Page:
The first U.N. conference to curb the $1 billion-a-year illegal trafficking in small arms ended Saturday with 189 nations agreeing on a watered-down plan Washington wanted--with calls to limit weapon sales and restrict civilian gun ownership expunged.
But the resolution left many Africans, Europeans and human rights groups angry, protesting that it will neither block governments from arming rebels nor control gun ownership anywhere.
The United States had staked out its tough position just two hours after the two-week conference opened July 9, telling delegates that it would walk before conceding on several points. In the end, the U.S. delegation got nearly everything it wanted.
"The U.S. should be ashamed of themselves," said South African delegate Jean du Preez. "We are very disappointed."
A united Africa had fought for language that would bar weapon supplies to nongovernments. "If you send arms to nonstate actors, you are sending them to rebels who are trying to overthrow governments," Nigerian delegate Sola Ogunbanwu argued.
But Africa ultimately dropped its demand in favor of global consensus--the only way a plan can be adopted at the United Nations.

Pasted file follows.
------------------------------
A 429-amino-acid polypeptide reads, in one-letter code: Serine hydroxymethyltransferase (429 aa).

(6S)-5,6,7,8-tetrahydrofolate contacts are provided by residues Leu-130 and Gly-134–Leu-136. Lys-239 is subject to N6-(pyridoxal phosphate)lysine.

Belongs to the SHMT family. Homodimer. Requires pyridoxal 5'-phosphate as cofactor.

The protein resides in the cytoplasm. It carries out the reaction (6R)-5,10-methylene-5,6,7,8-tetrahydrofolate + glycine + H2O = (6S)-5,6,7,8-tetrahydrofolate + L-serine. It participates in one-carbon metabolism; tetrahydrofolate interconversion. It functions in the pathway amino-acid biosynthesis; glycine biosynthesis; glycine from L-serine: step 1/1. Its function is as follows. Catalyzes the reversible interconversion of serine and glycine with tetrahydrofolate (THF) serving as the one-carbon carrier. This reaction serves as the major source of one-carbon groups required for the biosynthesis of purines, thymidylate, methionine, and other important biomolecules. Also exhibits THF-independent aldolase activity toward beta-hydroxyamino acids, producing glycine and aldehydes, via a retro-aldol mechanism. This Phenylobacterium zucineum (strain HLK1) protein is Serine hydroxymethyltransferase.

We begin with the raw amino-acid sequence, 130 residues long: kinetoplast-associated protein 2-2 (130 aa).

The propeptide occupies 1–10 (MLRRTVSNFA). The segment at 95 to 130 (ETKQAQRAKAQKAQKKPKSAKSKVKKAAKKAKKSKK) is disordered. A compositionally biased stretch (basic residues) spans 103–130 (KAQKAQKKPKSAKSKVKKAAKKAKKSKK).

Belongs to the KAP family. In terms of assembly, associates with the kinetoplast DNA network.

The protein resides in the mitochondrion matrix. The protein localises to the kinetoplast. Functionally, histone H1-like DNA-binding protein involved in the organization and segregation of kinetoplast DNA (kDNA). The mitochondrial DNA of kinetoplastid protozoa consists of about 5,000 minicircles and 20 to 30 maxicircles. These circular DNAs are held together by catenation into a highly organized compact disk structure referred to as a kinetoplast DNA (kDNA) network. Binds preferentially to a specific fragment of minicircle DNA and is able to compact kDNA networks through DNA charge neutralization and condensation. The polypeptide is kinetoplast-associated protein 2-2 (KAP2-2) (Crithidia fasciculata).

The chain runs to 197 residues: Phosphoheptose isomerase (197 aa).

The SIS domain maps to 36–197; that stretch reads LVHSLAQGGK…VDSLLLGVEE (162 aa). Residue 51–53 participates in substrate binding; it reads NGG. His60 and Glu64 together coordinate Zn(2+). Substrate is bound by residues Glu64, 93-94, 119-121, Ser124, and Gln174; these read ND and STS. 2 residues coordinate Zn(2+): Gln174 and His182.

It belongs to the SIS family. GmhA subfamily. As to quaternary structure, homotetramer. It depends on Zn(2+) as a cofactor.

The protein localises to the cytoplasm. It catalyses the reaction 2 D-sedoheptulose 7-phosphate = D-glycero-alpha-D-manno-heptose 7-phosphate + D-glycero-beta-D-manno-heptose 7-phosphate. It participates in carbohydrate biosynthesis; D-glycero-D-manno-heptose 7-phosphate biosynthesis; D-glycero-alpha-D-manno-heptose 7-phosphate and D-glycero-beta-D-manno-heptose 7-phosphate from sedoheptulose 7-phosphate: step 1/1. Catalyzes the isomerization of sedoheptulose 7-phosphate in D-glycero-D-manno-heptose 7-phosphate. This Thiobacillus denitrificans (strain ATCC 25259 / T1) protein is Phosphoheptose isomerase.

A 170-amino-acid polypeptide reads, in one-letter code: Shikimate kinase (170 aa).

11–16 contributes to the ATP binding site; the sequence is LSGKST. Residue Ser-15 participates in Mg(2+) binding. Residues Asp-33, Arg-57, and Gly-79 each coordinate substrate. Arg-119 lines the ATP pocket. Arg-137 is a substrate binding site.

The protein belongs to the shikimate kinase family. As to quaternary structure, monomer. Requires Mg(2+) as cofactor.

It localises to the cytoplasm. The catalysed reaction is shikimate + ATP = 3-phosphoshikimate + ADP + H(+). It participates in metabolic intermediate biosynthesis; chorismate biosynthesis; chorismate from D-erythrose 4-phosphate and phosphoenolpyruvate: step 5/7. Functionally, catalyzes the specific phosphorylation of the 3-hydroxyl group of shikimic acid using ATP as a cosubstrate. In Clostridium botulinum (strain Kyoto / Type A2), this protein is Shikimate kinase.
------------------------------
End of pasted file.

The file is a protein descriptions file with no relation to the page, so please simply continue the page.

Mexico's chief delegate, Luis Alfonso de Alba, called the U.S. action "regrettable" and said his country would continue to push proposals to control civilian gun ownership and limit the small-arms trade only to governments.
Conference President Camilo Reyes of Colombia announced an agreement at dawn Saturday, ending a marathon negotiation. Exhausted delegates left U.N. headquarters after dawn for a few hours of sleep before returning to formally approve the deal at 1:20 p.m.
U.S. delegates provisionally accepted the plan until Washington could sign off on the final version.
The United States had said it could not support any measure that would bar governments from supplying small arms to rebel groups, noting that it would not forgo foreign policy options such as helping to overthrow a threatening regime.
Washington made clear from the outset that it would oppose any plan that even hinted at interference with civilian gun ownership. As a result, it insisted on removing a clause asking governments "to seriously consider legal restrictions on unrestricted trade in and ownership of small arms and light weapons."
The United States did make one concession. It dropped opposition to a follow-up conference--a small but important victory for most delegations, who saw the conference as a first step.
Although the program of action is not legally binding, it is significant as a first, global step toward resolving the billion-dollar illegal trade in small arms--the weapons of choice in 46 of the 49 conflicts fought during the 1990s.